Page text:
As someone who does vulnerability assessments, you always hope your clients are doing a good job with their security infrastructure. Theoretically, the perfect assessment is we didn't find any problems, here's a list of our tests, and here's a list of things you're doing right. In practice, though, that *never* happens.'
Also in real life, there's that private (or vocal) WOOT moment that you have when you find a clear path from the internet to the crown jewels. I can start anticipating that moment when I see a VOIP gateway in the rack - these allow remote VOIP sessions (either from a handset or a laptop) to connect to the PBX, through a proxy. VOIP vendors (all of them) sell these appliances as Firewalls, and usually they have the word Firewall in the product name.
I had a recent assessment, where we found that the VOIP gateway was based on Fedora 7, with all server defaults taken. Yes, that includes installing an Apache webserver, a DNS server and a Mail server. All unnecessary, all exploitable (given the vintage). Not only that, but they enabled packet forwarding and SNMP, so that not only did the unit forward packets from the internet to inside resources, it also advertised that fact through default SNMP community strings, along with the internal subnets themselves ! Oh, and source routing was enabled - - sort of a pen-test trifecta !
In another engagement, we found a gateway from a different vendor, based on BSD (good start), but with a similar litany of issues:
SNMP enabled on the exterior interface
Default snmp community string
Internal interfaces and internal routes listed via snmp
Source routing enabled
Oh, and the admin interface (with vendor default credentials) was facing the internet - not that we needed that, it was already open!
an expired, self signed certificate.
To top it all off, when you got to the admin interface, the you were looking at the word Firewall in the product name ! (yea, that made me smile too)
Not having actually seen the unit, I asked the client to check to see if it might have been hooked up backwards (with the private interface on the internet side) - alas, that was not the case, the hardened interface had these issues !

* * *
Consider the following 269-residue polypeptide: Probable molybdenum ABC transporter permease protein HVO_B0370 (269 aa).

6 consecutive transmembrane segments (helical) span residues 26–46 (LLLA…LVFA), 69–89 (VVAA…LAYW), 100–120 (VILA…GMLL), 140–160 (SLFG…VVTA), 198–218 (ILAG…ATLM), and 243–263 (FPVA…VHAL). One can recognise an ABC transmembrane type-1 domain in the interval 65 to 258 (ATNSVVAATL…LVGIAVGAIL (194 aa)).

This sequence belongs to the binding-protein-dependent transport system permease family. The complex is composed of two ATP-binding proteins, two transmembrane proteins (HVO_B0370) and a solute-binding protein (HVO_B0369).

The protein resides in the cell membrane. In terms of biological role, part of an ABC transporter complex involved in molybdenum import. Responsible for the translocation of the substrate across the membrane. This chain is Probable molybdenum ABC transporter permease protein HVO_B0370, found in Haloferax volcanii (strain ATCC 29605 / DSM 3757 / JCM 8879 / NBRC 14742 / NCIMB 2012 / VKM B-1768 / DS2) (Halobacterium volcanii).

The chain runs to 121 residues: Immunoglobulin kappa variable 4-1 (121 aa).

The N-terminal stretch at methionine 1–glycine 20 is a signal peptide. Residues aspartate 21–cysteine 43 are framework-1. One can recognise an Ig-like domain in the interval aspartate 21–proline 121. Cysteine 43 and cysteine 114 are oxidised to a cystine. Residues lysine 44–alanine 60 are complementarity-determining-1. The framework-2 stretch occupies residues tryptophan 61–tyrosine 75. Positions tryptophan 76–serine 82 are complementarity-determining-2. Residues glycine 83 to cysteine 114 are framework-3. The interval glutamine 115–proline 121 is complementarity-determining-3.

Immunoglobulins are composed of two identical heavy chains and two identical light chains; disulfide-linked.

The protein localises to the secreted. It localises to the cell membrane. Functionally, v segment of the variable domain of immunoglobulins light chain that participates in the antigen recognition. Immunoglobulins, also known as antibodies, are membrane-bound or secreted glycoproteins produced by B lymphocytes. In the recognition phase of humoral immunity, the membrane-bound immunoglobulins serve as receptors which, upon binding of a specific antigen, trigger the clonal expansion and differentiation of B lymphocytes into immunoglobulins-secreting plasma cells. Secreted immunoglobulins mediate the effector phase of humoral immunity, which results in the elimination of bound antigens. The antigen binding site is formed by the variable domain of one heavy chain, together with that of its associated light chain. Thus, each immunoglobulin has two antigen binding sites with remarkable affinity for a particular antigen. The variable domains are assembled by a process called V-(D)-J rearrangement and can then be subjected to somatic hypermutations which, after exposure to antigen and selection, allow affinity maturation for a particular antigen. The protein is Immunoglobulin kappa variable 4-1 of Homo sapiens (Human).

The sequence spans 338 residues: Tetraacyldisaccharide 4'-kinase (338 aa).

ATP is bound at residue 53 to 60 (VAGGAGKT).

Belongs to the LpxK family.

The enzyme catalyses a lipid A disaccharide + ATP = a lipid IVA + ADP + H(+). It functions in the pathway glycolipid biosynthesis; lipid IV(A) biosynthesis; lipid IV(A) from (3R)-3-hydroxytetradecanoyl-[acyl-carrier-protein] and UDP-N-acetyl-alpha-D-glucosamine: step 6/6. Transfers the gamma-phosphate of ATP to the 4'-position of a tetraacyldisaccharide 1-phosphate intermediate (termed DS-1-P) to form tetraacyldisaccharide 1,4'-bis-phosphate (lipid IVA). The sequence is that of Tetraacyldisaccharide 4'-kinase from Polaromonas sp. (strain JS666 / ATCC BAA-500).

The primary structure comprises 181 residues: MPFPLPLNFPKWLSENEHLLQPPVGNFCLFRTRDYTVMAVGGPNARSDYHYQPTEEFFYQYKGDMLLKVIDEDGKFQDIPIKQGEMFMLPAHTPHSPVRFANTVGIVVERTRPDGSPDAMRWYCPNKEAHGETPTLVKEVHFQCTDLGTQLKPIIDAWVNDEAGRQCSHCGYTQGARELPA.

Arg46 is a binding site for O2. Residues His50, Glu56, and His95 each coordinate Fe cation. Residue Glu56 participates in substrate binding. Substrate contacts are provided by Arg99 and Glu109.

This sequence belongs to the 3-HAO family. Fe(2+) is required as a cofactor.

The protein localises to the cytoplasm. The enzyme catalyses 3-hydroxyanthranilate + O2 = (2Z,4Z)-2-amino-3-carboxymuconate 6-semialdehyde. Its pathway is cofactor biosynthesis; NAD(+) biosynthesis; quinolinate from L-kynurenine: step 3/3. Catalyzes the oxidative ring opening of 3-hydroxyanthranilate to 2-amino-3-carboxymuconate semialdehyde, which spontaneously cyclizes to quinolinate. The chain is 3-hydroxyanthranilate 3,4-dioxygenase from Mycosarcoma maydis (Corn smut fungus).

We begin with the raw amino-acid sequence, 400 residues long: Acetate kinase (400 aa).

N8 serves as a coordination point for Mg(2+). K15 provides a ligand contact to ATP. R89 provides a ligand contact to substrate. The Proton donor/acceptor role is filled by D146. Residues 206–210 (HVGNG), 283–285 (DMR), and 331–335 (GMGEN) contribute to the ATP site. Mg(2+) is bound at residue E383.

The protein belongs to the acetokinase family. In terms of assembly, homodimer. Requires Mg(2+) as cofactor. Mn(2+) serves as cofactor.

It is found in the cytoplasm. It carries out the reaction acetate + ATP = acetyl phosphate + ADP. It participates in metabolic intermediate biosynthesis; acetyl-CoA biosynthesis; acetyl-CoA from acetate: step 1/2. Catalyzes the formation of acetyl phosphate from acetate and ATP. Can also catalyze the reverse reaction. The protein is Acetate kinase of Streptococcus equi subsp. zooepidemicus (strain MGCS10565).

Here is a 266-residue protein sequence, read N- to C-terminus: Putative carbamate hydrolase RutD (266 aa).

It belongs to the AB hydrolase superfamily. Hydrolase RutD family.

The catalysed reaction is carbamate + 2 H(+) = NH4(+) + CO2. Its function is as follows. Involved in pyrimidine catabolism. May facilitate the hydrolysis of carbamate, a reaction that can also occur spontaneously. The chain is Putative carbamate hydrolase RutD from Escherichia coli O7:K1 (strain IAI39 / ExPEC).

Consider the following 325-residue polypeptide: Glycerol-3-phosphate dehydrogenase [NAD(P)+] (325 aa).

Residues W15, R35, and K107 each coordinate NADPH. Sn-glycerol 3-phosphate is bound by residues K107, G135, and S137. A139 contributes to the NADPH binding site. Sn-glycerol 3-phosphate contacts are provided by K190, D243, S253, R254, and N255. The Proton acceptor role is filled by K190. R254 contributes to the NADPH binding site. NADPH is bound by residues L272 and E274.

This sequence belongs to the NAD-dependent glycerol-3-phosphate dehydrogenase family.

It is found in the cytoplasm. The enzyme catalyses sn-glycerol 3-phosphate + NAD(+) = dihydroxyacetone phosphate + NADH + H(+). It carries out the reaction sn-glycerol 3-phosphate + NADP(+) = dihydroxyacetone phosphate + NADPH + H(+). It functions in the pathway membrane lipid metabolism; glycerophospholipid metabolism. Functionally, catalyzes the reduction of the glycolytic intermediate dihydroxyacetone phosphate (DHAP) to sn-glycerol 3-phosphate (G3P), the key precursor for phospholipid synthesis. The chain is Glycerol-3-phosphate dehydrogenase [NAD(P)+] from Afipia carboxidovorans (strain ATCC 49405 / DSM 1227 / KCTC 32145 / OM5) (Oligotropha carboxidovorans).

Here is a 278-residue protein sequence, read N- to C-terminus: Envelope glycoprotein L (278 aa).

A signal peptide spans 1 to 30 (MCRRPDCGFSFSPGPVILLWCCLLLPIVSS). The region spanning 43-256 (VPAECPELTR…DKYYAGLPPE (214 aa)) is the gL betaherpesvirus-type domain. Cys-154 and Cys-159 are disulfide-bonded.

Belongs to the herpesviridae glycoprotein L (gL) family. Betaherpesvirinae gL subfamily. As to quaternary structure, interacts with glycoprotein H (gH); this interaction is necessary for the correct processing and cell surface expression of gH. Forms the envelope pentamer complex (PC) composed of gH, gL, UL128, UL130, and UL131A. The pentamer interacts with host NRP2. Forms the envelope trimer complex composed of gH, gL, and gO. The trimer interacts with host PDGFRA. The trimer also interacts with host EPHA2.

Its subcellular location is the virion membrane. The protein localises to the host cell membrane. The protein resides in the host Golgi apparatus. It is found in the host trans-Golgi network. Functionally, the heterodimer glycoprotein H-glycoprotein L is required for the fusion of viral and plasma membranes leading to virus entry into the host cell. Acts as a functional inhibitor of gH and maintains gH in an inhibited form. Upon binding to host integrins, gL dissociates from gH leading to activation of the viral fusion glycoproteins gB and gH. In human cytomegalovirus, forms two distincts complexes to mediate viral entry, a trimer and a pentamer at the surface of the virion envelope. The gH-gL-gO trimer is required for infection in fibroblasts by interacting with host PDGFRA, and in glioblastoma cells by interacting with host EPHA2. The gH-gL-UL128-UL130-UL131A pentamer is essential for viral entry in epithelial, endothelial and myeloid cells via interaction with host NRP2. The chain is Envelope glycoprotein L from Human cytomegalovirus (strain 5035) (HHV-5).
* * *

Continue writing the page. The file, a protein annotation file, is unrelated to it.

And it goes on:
It's still *extremely* common to see voicemail servers based on SCO Unix or Windows 2000 (Windows NT4 in a recent assessment ! ). One vendor in particular still has a production, new-off-the-shelf voicemail server based on Win2k.
Mind you, all of the appliances had been in the rack for a number of years - the current crop of these devices are not nearly as open as some of the older ones. But that's actually part of the problem - people seem to consider Voice systems (PBXs and ancillary equipment) as appliances - somehow different than Windows or Linux servers. Which as you've probably guessed, is not wise - they *are* Windows or Linux servers! They need to be patched updated, monitored and included in every process that your internal, dmz and perimeter servers see.
Even today, we see organizations trust appliances from vendors that don't place security at the fore. Then once they are installed, they are promptly ignored, sometimes for years. Anymore, if it has an ethernet jack, you should be asking security questions before it gets plugged in. And those security questions should be asked again, at least once or twice a year in the form of an audit, assessment or pentest.
Anyway, all I can say is - when I'm looking for vulnerabilities, I LOVE (ok, I really really like) VOIP gateways !
... but you knew I'd be saying that !
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